• Computed by summing over internal nodes

• This can be done efficiently using a tree upward traversal pass.

• Define P(Lk|a)= prob. of leaves below node k given that xk=a

• Init: for leaves: P(Lk|a)=1 if xk=a ; 0 otherwise

• Iteration: if k is node with children i and j, then

• Termination:Likelihood is

• Score each tree by

• Assumption of independent positions

• Branch lengths t can be optimized

• EM

• We look for the highest scoring tree

• Exhaustive

• Sampling methods (Metropolis)

T3

T4

T2

Tn

T1

Optimal Tree Search

• Perform search over possible topologies

Parameter space

Parametric optimization (EM)

Local Maxima

• Such procedures are computationally expensive!

• Computation of optimal parameters, per candidate, requires non-trivial optimization step.

• Spend non-negligible computation on a candidate, even if it is a low scoring one.

• In practice, such learning procedures can only consider small sets of candidate structures

Idea:Use parameters found for current topology to help evaluate new topologies.

Outline:

• Perform search in (T, t) space.

• Use EM-like iterations:

• E-step: use current solution to compute expected sufficient statistics for all topologies

• M-step: select new topology based on these expected sufficient statistics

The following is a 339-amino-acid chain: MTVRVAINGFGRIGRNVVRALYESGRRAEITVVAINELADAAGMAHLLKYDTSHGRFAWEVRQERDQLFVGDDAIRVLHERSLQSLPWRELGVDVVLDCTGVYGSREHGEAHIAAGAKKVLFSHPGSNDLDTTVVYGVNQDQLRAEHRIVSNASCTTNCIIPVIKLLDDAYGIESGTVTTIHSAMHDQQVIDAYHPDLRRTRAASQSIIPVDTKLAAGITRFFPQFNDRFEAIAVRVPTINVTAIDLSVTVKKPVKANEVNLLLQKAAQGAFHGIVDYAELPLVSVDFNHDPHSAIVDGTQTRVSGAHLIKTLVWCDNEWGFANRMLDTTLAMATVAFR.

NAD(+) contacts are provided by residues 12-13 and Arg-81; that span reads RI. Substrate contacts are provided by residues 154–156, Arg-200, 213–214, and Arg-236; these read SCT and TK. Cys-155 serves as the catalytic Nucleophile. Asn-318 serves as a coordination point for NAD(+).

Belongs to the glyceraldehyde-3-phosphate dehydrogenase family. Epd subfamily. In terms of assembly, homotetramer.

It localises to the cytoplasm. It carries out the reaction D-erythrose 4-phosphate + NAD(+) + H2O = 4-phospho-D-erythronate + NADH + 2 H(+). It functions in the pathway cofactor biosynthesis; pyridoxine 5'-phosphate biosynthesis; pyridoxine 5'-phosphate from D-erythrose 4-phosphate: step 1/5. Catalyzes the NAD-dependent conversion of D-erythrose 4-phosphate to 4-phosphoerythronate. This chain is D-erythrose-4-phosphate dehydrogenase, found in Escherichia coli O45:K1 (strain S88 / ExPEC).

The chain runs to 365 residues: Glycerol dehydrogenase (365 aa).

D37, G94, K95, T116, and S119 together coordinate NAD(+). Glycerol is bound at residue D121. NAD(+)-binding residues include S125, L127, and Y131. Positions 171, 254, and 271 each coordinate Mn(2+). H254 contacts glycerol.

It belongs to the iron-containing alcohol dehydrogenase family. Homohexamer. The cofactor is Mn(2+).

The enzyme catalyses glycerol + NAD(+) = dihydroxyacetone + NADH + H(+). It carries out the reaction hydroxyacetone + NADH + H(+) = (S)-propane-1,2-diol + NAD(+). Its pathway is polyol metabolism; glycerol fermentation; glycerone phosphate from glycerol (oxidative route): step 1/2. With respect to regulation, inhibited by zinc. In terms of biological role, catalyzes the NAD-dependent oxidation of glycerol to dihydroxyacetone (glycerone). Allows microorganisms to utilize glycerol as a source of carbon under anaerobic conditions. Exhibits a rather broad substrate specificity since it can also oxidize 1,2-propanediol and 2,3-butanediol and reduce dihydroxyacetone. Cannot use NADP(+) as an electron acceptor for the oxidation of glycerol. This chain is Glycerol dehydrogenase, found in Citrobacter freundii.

Si,j is a matrix of # of co-occurrences for each pair (a,b) in the taxa i,j

Define:

Find: topology T that maximizes

F is a linear function of Si,j

The Complete-Data Scenario

Suppose we observe H, the ancestral sequences.

• Compute

Formal justification:

• Define:

Theorem:

Consequence: improvement in expected score improvement in likelihood

Original Tree (T0,t0)

Compute:

Algorithm Outline

Unlike standard EM for trees, we compute all possible pairwise

statistics

Time: O(N2M)

Find:

Compute:

Algorithm Outline

Pairwise weights

This stage also computes the branch length for each pair (i,j)

Find:

Construct bifurcation T1

Compute:

Algorithm Outline

Max. Spanning Tree

Fast greedy procedure to find tree

By construction:

Q(T’,t’)  Q(T0,t0)

Thus,

l(T’,t’)  l(T0,t0)

Find:

Construct bifurcation T1

Compute:

Algorithm Outline

Fix Tree

Remove redundant nodes

Add nodes to break large degree

This operation preserves likelihood

l(T1,t’) =l(T’,t’)  l(T0,t0)

• Often we don’t trust the tree found as the “correct” one.

• Bootstrapping:

• Sample (with replacement) n positions from the alignment

• Learn the best tree for each sample

• Look for tree features which are frequent in all trees.

• For some models this procedure approximates the tree posterior P(T| X1,…,Xn)

Find:

Compute:

Algorithm Outline

Construct bifurcation T1

New Tree

Thm: l(T1,t1)  l(T0,t0)

These steps are then repeated until convergence